Improvement of soil moisture and groundwater level estimations using a scale-consistent river parameterization for the coupled ParFlow-CLM hydrological model: A case study of the Upper Rhine Basin

Samira Sadat Soltani, Marwan Fahs, Ahmad Al Bitar, Behzad Ataie-Ashtiani

Research output: Contribution to journalArticlepeer-review


Accurate implementation of river interactions with subsurface water is critical in large-scale hydrologic models with a constant horizontal grid resolution when models apply kinematic wave approximation for both hillslope and river channel flow. The size of rivers can vary greatly in the model domain, and the implemented grid resolution is too coarse to accurately account for river interactions. Consequently, the flow velocity is underestimated when the width of the rivers is much narrower than the selected grid size. This leads to inaccuracy and uncertainties in calculations of water quantities. In addition, the rate of exfiltration and infiltration between the river and the subsurface may be overestimated as the modeled area of water exchange between rivers and subsurface is larger than reality. Therefore, the present study tests the approximation of subscale channel flow by a scaled roughness coefficient in the kinematic wave equation. For this purpose, a relationship between grid cell size and river width is used to correct flow velocity, which follows a simplified modification of the Manning-Strickler equation. The rate of exfiltration and infiltration between the subsurface and river is also corrected across riverbeds by a scaled saturated hydraulic conductivity based on the grid resolution even though the grid size is relatively large. The scaling methodology is implemented in a hydrological model coupling ParFlow (PARallel FLOW) v3.5 and the Community Land Model (CLM) v4.5. The model is applied over the Upper Rhine Basin (between France and Germany) for a time period from 2012 to 2014 and at a spatial resolution of 0.055° (∼6 km). The validity of the results is examined with satellite and in situ data through an innovative application of the First Order Reliability Method (FORM). The scaling approach shows that soil moisture estimates have improved, particularly in the summer and autumn seasons when cross-validated with independent soil moisture observations provided by the Climate Change Initiative (CCI). The results underline the use of a simple scaling procedure of the Manning coefficient and saturated hydraulic conductivity to account for the real infiltration/exfiltration rate in large-scale hydrological models with constant horizontal grid resolution. The scaling procedure also shows overall improvements in groundwater level estimation, particularly where the groundwater level is shallow (less than 5 m from the surface). By using the scaling approach, the average bias in soil moisture for the study domain was decreased from 0.17 mm3/mm3 to 0.1 mm3/mm3. The FORM results show that the probability of a substantial divergence between the ParFlow-CLM-S soil moisture results and the CCI-SM observation, which is defined as more than 0.25% of the CCI-SM observation value, is less than 0.05, 0.11, 0.15, and 0.08 for autumn, winter, spring, and summer, respectively.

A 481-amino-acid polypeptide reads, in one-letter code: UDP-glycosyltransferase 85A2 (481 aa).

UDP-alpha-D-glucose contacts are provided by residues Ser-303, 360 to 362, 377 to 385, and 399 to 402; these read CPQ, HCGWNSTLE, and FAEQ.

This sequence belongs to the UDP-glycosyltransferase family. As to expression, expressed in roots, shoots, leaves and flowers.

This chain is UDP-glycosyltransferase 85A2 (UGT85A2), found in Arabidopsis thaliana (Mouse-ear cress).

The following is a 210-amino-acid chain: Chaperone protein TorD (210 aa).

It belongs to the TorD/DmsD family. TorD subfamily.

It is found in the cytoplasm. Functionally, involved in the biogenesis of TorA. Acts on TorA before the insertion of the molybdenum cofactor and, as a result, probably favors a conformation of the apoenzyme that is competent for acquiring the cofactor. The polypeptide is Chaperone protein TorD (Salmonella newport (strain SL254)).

Original languageEnglish
Article number127991
Number of pages16
JournalJournal of Hydrology
Publication statusPublished - Jul 2022
Externally publishedYes


  • First Order Reliability Method
  • Hydrological Modeling
  • Scaling River Parametrization
  • the Upper Rhine Basin


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